Study Objectives: To compare gait and cognitive performance conducted separately as a single-(ST) and simultaneously as a dual-task (DT), ie, when a cognitive task was added, among community-dwelling older adults with and without insomnia. Methods: Participants included: 39 (28 females) community-dwelling older adults with insomnia, 34 (21 females) controls without insomnia. Subject groups were matched for age, gender, and education. Sleep quality was evaluated based on two-week actigraphy. Gait speed and cognition were assessed as ST and DT performance. DT costs (DTCs) were calculated for both tasks. Outcomes were compared via independent samples t-tests or Mann–Whitney U-tests. Results: Older adults with insomnia demonstrated significantly slower gait speed during ST (1 ± 0.29 vs 1.27 ± 0.17 m/s, p<0.001) and DT (0.77 ± 0.26 vs 1.14 ± 0.20 m/s, p<0.001) and fewer correct responses in the cognitive task during ST (21 ± 7 vs 27 ± 11, p=0.009) and DT (19 ± 7 vs 23 ± 9, p=0.015) compared to control group. DTC for the gait task was higher among older adults with insomnia (18.32%, IQR: 9.48–30.93 vs 7.81% IQR: 4.43–14.82, p<0.001). However, no significant difference was observed in DTC for the cognitive task (14.71%, IQR: −0.89–38.84 vs 15%, IQR: −0.89–38.84%, p=0.599). Conclusion: Older adults with insomnia have lower gait speed and poorer cognitive performance during ST and DT and an inefficient pattern of task prioritization during walking, compared to counterparts without insomnia. These findings may explain the higher risk of falls among older adults with insomnia. Geriatric professionals should be aware of potential interrelationships between sleep and gait.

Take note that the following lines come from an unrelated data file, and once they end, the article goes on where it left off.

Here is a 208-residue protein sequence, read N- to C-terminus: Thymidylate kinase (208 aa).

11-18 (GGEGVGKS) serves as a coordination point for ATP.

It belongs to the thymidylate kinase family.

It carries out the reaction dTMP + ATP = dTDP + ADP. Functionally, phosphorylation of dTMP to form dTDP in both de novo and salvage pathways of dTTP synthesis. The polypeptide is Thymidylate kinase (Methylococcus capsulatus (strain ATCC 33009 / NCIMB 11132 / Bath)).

Bibliographical noteFunding Information:
This study is partly supported by the Israeli Ministry of Science and T echnology , Grant 3-13607.
© 2021 Kirshner et al.
- Sleep quality
ASJC Scopus subject areas
- Applied Psychology
- Behavioral Neuroscience